BusinessWeek Special Report: ‘Picking Apple as a Server Solution’

“Some companies are finding that OS X and Xserve are a viable, sometimes cheaper, alternative to Windows-based networks. That could be a big help,” reports Olga Kharif in the article “Picking Apple as a Server Solution,” for BusinessWeek’s Special Report, “Apple’s Strategic Shift.”

“Apple at least has a shot at signing up more corporate customers because unlike in PCs, where it charges a premium, it’s pricing corporate server products to grab market share, even as it’s designing them to interact much better than before with other brands of equipment on a network, analysts say. For instance, Xserve RAID costs about $4 per gigabyte of storage — or about one-third less than a comparable Windows product, claims Alex Grossman, director of storage hardware at Apple,” Kharif reports.

“What’s more, Apple’s servers come with unlimited-use licenses for the accompanying software, while Microsoft requires Windows customers to pay for additional copies of its latest Windows server operating system. Thanks to Xserve, Apple’s shipments of PC servers rose 24% in the first quarter of 2003 vs. the year-earlier quarter, even though its market share has remained roughly the same, at less than 1%, according to IDC,” writes Kharif.

In either an eye-popping error or one of the biggest news flashes ever in the computer industry, Kharif writes, “Next, Apple’s newest version of OS X, called Panther — which is scheduled to debut later this year — will let corporations run Windows applications on their Macs. That’s a major plus, considering that nearly all companies use Windows.”

“One question Apple may have to answer — though no one seems to hassle rival Microsoft over the same issue — is how it can focus on business customers even as it morphs into a consumer-electronics company like Sony, says Haff. The biggest question, he adds, is whether Apple is prepared to devote the resources it will take to develop a bigger corporate business. ‘I call their enterprise strategy an oxymoron,’ says Charles Wolf, an analyst with Needham & Co. ‘They don’t have an enterprise strategy,'” Kharif reports.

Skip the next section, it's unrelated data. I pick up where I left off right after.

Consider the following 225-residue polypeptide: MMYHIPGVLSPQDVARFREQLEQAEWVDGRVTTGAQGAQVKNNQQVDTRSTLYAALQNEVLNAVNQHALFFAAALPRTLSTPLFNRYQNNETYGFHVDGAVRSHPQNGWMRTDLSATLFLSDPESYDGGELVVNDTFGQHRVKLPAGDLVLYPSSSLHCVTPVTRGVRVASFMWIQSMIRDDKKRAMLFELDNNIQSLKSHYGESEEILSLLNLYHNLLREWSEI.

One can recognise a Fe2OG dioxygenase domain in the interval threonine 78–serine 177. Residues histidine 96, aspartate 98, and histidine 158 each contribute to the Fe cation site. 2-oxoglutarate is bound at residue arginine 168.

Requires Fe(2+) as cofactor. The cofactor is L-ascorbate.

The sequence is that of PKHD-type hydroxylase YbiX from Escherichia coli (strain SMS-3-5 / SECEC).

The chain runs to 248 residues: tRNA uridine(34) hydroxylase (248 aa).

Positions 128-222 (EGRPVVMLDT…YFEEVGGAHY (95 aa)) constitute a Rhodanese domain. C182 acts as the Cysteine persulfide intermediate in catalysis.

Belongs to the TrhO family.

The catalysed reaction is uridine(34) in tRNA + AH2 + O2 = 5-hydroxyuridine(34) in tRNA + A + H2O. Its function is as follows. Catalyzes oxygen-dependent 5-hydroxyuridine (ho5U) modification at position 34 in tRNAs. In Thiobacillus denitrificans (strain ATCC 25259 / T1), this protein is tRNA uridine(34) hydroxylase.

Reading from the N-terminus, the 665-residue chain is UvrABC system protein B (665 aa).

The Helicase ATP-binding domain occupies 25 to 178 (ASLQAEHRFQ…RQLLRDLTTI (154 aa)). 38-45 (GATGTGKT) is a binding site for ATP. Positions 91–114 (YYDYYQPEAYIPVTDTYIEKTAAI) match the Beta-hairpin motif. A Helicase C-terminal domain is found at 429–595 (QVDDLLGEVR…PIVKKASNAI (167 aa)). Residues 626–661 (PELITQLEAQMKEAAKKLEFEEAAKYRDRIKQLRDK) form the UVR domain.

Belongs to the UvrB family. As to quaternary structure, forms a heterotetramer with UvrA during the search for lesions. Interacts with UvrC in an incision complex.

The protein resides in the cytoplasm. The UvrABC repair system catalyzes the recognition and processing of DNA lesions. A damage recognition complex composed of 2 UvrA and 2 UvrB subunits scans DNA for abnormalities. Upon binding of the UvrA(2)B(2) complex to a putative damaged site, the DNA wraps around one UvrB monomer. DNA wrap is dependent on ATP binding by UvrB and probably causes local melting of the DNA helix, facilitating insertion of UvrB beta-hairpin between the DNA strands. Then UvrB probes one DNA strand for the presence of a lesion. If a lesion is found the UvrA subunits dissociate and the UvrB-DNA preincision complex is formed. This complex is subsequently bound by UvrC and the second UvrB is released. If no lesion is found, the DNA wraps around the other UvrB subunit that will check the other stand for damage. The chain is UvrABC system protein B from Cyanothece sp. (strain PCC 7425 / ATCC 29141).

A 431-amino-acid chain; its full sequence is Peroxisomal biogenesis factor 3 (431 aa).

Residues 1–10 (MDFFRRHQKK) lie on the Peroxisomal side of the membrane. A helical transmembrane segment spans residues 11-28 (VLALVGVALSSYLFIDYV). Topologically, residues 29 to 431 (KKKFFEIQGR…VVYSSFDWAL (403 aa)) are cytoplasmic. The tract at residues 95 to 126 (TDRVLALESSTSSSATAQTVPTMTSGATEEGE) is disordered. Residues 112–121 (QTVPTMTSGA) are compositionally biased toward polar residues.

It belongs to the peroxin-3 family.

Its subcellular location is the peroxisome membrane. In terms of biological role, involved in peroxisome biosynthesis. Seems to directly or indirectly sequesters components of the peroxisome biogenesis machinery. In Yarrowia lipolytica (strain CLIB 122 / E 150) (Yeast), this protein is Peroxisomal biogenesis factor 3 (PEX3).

Full article here.


  1. Ok, let’s vote. Fact, Error or Misinformed.

    Fact: Holy Crap, the fabled Red Box is here and we can run Windows Software.

    Error: This guy is a moron, and his otherwise Pro-Apple article will be laughed at.

    Misinformed: He sees “Windows-compatible” and infers “Run Windows”.

    One Vote for Misinformed!!!!


  2. One thing I notice here: MacDailyNews is the only Mac site reporting this series of Business Week articles and probably will be for at least the next 12 hours. MacDailyNews, consider yourselves bookmarked.

    My vote: Olga’s misinformed.

  3. It should have stated- running windows applications via “Virtual PC”.
    I guess she missed the Virtual PC in her notes or didn’t understand that it was emulation software which runs on top of OS X. And yes, she was quoting me.

  4. Could this be some kind of remote windowing, ala Timbuk2?

    You run windows apps off of the server, in a little windows umm… window on your Mac. That would be cool.

  5. Edward R Murrow, one of the fathers of broadcast journalism, used to tell new reporters the following:
    “Even though your voice now reaches halfway around the world, you’re
    no smarter than when it just reached the end of the bar”
    Someone needs to tell the hacks in the broadcast and print media today the same thing. This misinformed or biased “reporter” is not an anomaly, she IS the norm. However, with our third-world schools, most people out there won’t even notice. I just wish the Apple Legal Dept was as agressive with slandering or misinforming reportage as they are with the Mac fan sites.

  6. The reason why Xserve and Xserve RAID is so cheap compared to Windows solutions (and linux solutions) is because the hardware is cheap. It’s also the reason why Apple will never really crack into the server market. Corporations, when the get to servers and storage solutions, want infinite reliability and care more about that then cost. ATA drives in a 7×2 config are ridiculous– UltraWide SCSI in units of 5 are the way to go. Plus the RAID hardware (chipsets) is piss poor.

  7. Regarding the “runs Windows software” comment: It’s likely bad reporting, BUT, did anyone else think that the abrupt manner that Connectix sold off VPC to MS and Apple’s gracious acceptance of the sale seem kinf of odd? (see Apple quote below)

    “Adding Virtual PC to its product portfolio is yet another example of Microsoft’s continued commitment to the Mac platform,” said Ron Okamoto, Apple’s vice president of Worldwide Developer Relations. “For years, Virtual PC has helped people who want to own a Mac but need to run legacy PC applications. We’re glad to see Virtual PC go into such good hands.”

    It would be quite the coup if Apple could offer a Red Box application environment without the baggage of the Windows OS. Of course hardware compatibility would be limited (likely USB, Firewire and Bluetooth) but this could really make a “switch” campaign quite interesting!

  8. There’s been talk for quite some time that Apple might
    bundle VPC with their OS. That would be handy to say the least.
    Customer’s would still have to pay for the Windows OS itself,
    and not clear if there would be an option for a pre-installed
    version of Windows. It all sounds messier than most things
    Apple likes to do. Of course anything involving Windows is
    going to add complexity (!)

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